by Heidi Beierle, 1291 words

When Bilan faded into the background, the owls noticed. In that instant, Willoughby ran. Downhill. Toward the water. He ran as he’d never run before. He’d show them.

Alex sped toward the diner in his firetruck, sirens wailing. Given the different stories twittering about town, Alex suspected the blond man who started the diner fire had paranoid personality disorder, depression with psychosis, maybe borderline personality disorder. Alex wasn’t a mental health specialist, but he’d worked enough with unhoused people to know that mental health disorders were pervasive. The 911 call from Phyllis cemented his opinion that this man was suffering in his own way – not that it excused violence and violent behavior. He was still human.

Ahead on his right, Alex registered a lone figure running and tumbling downhill. In a snap, he hit the brakes. The truck squealed, and Willoughby crashed into the side. The truck shuddered.

Alex hopped out of the truck and snapped on blue nitrile gloves as he scrambled around the vehicle’s side to check the man’s vitals. Willoughby was alive, breathing on his own. Alex sighed with relief.

Three crewmembers carrying a backboard and spine immobilization gear joined Alex in the slice of road between the hill and truck where Willoughby was crumpled and motionless.

“Sorry about the abrupt stop,” Alex said to them. “Are you ok?”

“Sure thing,” Mina said. “Unconventional intervention. Are you ok?”

“Yeah. Let’s stabilize this guy.” Alex pointed to Willoughby’s forehead, “Preexisting contusion.”

They straightened Willoughby using the traction in-line method to prevent spinal cord injuries, put on a cervical collar, and log rolled him onto the backboard. As they were velcroing the shoulder stabilization straps, Willoughby came to swearing, flailing and kicking. “Fuck off!”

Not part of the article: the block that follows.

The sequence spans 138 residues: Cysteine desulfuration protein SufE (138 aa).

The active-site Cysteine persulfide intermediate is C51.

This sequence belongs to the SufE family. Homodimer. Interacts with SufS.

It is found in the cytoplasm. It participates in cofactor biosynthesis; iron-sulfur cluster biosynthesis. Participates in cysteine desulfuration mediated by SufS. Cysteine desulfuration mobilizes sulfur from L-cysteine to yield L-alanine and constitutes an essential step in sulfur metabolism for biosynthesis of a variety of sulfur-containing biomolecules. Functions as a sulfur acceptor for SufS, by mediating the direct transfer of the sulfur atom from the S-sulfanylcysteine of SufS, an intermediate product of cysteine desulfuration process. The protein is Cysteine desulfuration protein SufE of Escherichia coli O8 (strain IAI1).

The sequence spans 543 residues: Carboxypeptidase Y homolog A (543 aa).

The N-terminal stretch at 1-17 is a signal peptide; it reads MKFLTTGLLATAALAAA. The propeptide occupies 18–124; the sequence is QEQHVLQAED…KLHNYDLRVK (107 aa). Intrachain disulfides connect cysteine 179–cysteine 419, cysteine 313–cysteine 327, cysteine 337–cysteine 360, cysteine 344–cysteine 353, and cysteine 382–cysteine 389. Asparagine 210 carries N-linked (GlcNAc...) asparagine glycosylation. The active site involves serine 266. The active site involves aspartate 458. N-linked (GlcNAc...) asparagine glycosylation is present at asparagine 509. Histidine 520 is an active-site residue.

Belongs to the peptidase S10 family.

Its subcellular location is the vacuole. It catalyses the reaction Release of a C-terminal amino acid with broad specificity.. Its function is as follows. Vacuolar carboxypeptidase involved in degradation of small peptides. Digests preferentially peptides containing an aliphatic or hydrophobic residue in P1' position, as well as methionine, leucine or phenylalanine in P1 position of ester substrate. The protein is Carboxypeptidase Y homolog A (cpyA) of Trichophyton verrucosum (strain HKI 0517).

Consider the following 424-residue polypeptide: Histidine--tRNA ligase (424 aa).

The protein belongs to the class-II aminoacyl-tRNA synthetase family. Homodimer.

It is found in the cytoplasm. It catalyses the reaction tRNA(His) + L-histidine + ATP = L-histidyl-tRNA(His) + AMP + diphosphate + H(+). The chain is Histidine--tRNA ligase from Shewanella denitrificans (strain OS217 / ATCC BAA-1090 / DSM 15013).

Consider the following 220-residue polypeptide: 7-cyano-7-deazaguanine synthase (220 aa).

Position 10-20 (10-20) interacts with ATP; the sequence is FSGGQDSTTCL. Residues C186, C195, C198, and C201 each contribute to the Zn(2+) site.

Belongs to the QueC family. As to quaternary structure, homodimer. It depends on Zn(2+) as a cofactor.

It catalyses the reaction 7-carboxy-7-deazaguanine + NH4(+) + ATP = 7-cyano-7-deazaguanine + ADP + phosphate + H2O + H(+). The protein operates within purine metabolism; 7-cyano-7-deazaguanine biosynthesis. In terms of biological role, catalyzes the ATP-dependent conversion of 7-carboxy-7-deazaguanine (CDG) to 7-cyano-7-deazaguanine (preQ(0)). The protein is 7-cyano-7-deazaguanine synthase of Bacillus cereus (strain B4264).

Alex focused on holding Willoughby’s head still, grateful that his shoulders were already secure to the board. “Hey now, buddy,” Alex said with his practiced calm voice. “What’s your name?”

“Jeff Smith. I’m dead.” Willoughby thrashed.

Alex didn’t know if this guy knew his name, but he wasn’t dead. “We’re here to help you,” he said.

“The fuck you are,” Willoughby spat, kicking the crewmember holding his feet.

“No, really,” Alex said. “If you’re aiming to kill yourself, keep on wiggling around like that. You crashed into our truck at high speed.”

“The fuck I did.” Something about how Alex was looking at him confused Willoughby. He tried to move his head but couldn’t. Instead, he lifted an arm and whacked Alex in the face.

Alex was unfazed. “Look buddy, do you want this over easy or over hard?”


The owls flapped in confusion above the diner ruin.

Officer Pfeffer and Dwayne stood at the edge of the parking lot looking down the hill at the activity around the firetruck. “Doesn’t look like he’s dead,” Officer Pfeffer said.

“Dead?” Dwayne hazarded. He started to feel tingly all over and closed his eyes.

“Whoa now,” Officer Pfeffer said. He steadied the swaying Dwayne with his hand. “Are you gonna pass out on me?”

Dwayne opened his eyes. “That was weird. Like electricity crackling all over my body. It didn’t burn, but it was like my skin was squirming or something.”

They looked at each other the way people do when they hope the other person can explain something inexplicable, like Zen koans or imaginary numbers.

Out of nowhere, Jerome appeared among the burnt bits of the kitchen. His legs seemed to crumple, and he made no effort to get up. He held his head between his hands, gently massaging his temples, eyes closed.

“Jerome?” Dwayne said with disbelief.

Jerome dropped his hands to his lap and took a deep breath. He slowly raised a finger to his lips, “shhhhhhh.”